• Role: Associate
  • Location: London
  • University: LSE
  • Degree: MA International Relations

Lise Backman

What do Associates do?

Everything. That’s not too far from the truth! In your first year you should be prepared to do a little bit of a lot of different types of tasks. In my first year, cold-calling was a fairly regular activity, as well as combing through balance sheets and using Excel and PowerPoint more than I ever imagined possible. On the upside, increasingly you’ll be involved with client meetings and more of the high-level thinking. I’ve even found myself talking to the CEO of a luxury fashion label about his wife’s online shoe purchasing habits… It really is a mix.

How did you get your job at The Parthenon Group?

I first heard about The Parthenon Group at a presentation at the LSE. I received the job posting for the Associate role though LSE’s career services and decided to apply since I liked the idea of working for a strategy focused firm. After that, everything happened very quickly. I had four separate case interviews and one interview with a Partner to discuss in greater detail my interest in consulting and in Parthenon in particular.

Do you have any advice for someone wanting to get into the industry?

In terms of submitting a CV, I would think about it from the perspective of the consultants who are going to read them. Of course your cover letter and CV should be concise and well presented, but you should also think about trying to highlight those things you have done that will make you stand out. If you are particularly proud of an achievement – internship, extracurricular, volunteer, etc. – do not just include it as a part of a long list at the bottom of your CV. Devote a few lines to explaining what you did and why you think it was a big achievement in your cover letter.

What was the interview process like?

Bizarre. If you are not used to consulting interviews – I was not – it seems like a very unfamiliar process. Instead of typical interview questions consulting interviews centre on ‘cracking’ a business case. You will typically be given an introduction to an issue facing a business and be asked to identify and think through the underlying issues for the business and explain your thought process in a structured way.

Any advice for the interview process?

If you have not done any consulting interviews before it would help to look through practice cases available through various books, web resources and your careers service. Some consulting firms have practice cases on their websites that are useful even if you are interviewing at a different firm. Beyond the cases, I think it’s important to try to be at ease during the process, as far as possible. You want to try to give those interviewing a sense of how you’d be to work with. You also stand a better chance of getting a good feel for their personalities if the conversation is more relaxed and will hopefully gain some insight into the culture of the firm.

What is a typical day like for you?

After hitting snooze one too many times, I have to move pretty quickly to get out of the door in good time. By the time I get to work, my Blackberry has already alerted me to any pressing issues but I usually pick-up from where I left-off the previous day, sometimes kicking off with a team meeting to see where we are at. Most days involve some quantitative analysis work, several internal team meetings, as well as phone calls with experts or clients. The day moves really quickly and usually stretches into the evening… and occasionally well into the evening if there is a deadline the next day.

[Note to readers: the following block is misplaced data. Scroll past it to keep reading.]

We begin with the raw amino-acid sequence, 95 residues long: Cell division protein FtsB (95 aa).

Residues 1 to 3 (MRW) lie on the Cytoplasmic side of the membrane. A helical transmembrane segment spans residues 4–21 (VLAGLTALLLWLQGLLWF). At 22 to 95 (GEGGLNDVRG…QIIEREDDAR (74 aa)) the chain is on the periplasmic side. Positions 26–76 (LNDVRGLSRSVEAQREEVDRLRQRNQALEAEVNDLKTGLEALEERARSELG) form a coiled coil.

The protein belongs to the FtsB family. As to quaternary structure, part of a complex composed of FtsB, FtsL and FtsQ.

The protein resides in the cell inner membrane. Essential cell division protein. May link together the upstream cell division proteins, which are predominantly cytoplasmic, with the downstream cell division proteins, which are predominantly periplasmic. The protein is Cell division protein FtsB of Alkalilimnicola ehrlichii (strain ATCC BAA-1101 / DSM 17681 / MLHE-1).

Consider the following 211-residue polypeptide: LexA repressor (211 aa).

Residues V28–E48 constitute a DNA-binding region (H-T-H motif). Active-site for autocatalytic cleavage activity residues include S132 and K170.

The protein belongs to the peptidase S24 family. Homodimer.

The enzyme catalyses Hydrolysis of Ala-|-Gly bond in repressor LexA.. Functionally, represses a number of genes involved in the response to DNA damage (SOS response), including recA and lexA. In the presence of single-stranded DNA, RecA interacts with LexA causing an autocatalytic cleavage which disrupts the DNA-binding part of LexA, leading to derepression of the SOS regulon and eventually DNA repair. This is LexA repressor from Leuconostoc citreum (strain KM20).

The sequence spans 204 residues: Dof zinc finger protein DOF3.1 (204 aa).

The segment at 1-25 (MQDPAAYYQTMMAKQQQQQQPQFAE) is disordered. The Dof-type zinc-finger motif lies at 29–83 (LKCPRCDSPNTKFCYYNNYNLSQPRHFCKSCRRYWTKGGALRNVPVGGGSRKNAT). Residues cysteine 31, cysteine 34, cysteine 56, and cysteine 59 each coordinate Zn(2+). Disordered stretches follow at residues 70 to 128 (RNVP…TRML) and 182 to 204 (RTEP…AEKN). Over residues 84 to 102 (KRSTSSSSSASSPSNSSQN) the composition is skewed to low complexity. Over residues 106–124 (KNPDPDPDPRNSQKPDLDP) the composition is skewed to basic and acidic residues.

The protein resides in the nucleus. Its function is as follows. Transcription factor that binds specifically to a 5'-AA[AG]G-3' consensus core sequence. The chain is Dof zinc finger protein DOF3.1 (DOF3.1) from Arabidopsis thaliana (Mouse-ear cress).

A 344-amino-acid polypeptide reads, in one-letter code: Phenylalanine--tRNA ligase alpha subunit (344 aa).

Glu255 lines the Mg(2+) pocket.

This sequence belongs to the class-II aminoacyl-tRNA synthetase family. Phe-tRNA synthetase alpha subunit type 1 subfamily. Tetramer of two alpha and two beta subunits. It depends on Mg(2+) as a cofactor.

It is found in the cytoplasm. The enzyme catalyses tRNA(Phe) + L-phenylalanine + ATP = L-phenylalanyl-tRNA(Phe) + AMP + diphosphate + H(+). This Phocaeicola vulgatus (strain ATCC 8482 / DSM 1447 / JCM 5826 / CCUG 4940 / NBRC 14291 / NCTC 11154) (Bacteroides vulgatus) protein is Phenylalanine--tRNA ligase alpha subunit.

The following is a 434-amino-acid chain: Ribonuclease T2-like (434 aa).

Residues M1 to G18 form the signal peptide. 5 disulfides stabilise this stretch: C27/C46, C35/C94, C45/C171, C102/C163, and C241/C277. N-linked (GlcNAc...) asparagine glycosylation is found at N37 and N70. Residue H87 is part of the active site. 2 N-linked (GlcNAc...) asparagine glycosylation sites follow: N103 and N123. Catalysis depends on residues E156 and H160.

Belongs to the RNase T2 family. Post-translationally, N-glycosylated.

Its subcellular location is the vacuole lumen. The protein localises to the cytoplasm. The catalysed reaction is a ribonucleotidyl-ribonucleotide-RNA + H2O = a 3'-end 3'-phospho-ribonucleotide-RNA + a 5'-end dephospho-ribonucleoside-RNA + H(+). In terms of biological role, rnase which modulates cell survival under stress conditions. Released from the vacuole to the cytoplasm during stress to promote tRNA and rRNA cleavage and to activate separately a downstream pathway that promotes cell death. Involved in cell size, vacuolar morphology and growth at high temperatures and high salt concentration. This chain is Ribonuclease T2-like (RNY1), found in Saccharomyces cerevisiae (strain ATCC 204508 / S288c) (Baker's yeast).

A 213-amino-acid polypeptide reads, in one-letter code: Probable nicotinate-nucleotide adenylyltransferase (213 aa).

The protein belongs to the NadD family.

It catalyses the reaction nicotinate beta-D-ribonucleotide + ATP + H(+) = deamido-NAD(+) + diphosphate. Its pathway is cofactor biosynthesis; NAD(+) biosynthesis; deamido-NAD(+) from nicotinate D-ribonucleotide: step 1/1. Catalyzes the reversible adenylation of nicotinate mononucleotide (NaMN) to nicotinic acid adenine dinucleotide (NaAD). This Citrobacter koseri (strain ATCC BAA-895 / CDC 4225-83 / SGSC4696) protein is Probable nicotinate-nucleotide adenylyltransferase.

What do you enjoy most about your job?

I like that every day is different and that I’m continually learning either new skills or about a new business. Some cases do not sound very interesting at the outset, but once you get a handle on the industry and begin to untangle the nuances of the business, sometimes these cases can wind-up as the most interesting assignments.

What do you find stressful about your job?

Constant deadlines can be draining. Since workstreams are quite interlinked, everyone pretty much has to be pressing ahead together. Juggling the different pieces of your workstream and sometimes a second case assignment is definitely demanding and can be stressful particularly as deadlines approach.

Is there a work/life balance?

There are pockets of opportunity to strike work/life balance but they’re notoriously elusive in consulting. While it does depend on your staffing situation, it’s often quite difficult to make plans during the week. I rarely work on weekends though – one thing I really like about working at Parthenon and sets it apart. We might add in extra hours during the week, but weekends are rarely if ever encroached upon.

What challenges have you come across and how did you overcome these?

There are lots of little challenges when you are doing something for the first time, whether it be working through a piece of analysis or finding the best way to structure a presentation. When I am having trouble getting my head around something, I will ask more senior colleagues for input. Almost always, they can answer my question or at least point me in the right direction.

What ‘soft skills’ have you found useful?

I think everyone has their own ‘soft skill’ strength: some colleagues are consummately calm, others you can depend on to keep team morale high. Having played a lot of team sports in the past, I try to recognise the times when it’s best to just go with the flow and the times where it’s important to take more of a leadership role. Also, it’s always helpful to look for the ridiculous or funny in a situation. If it’s 03.00. and you are making final preparations for a client meeting, it is much better to be laughing about it with your colleagues than wishing you were somewhere else.

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